As streaming fans begin to panic that their favorite shows might not return for more after the latest HBO Max cutbacks and Netflix’s struggling subscriber count, certain showrunners are speaking out about where they should go from here.
Mike Schur, known for working on all of your favorite comedy shows such as Parks and Rec, The Office, and The Good Place, thinks that this year will mark a change for streaming shows.
“The first domino to fall was when Netflix announced they had lost subscribers for the first time ever,” Schur said while on The Dan LeBatard Show. “I think that put the fear of God into everybody and now they are all scrambling and trying to cut their losses. It’s bad for people like me and anyone who likes good content.”
Schur, who works primarily with NBC and Peacock, says that when it comes down to it, the streamers are mostly focused on making money instead of quality content. “We get that this is commerce. It’s not a pure expression of artistic creativity. This is capitalism, the upside of it is that you get to make stuff, the downside is when capitalism takes over or there is a downturn in the economy or whatever, they don’t really care about the content,” he explained.
“They care about survival and their stock price. So they get really really harsh with cutbacks and layoffs,” Schur added. This doesn’t bode well for what is supposed to be the year of Peak TV (again). As reported earlier this week, there were over 300 scripts in development during the first six months of 2022. Who knows which, if any, make it to TV?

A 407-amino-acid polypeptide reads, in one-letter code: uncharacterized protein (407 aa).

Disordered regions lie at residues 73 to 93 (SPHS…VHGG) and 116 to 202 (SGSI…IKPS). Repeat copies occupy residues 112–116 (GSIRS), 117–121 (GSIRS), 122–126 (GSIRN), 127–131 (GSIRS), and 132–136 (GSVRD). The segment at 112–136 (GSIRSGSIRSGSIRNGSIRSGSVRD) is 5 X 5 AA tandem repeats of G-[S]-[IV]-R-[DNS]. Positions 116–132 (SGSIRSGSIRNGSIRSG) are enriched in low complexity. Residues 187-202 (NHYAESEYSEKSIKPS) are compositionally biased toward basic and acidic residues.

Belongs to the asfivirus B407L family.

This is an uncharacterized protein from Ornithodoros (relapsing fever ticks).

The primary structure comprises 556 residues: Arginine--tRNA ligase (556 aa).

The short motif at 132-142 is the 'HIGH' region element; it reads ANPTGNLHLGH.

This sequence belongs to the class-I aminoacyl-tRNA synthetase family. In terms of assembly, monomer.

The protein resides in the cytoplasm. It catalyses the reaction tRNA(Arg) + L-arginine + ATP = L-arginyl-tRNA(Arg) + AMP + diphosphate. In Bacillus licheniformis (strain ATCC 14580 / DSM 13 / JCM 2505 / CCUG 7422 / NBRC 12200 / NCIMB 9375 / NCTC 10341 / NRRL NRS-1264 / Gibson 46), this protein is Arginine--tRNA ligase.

The showrunner also mentioned that it’s likely more studios will join forces in the near future in order to cover more ground. As it stands now, Netflix users make up over half of the streaming landscape with over 220 million subscribers, though that number has been dwindling over the last year. “I think you’re gonna see more of these companies merging with each other to just try to take a big chunk out of the streaming marketplace.”
Maybe if streamers focused more on expanding on quality shows with dedicated fanbases and less on run-of-the-mill action movies starring tired A-list stars then things would be a little bit more stable. Hmm.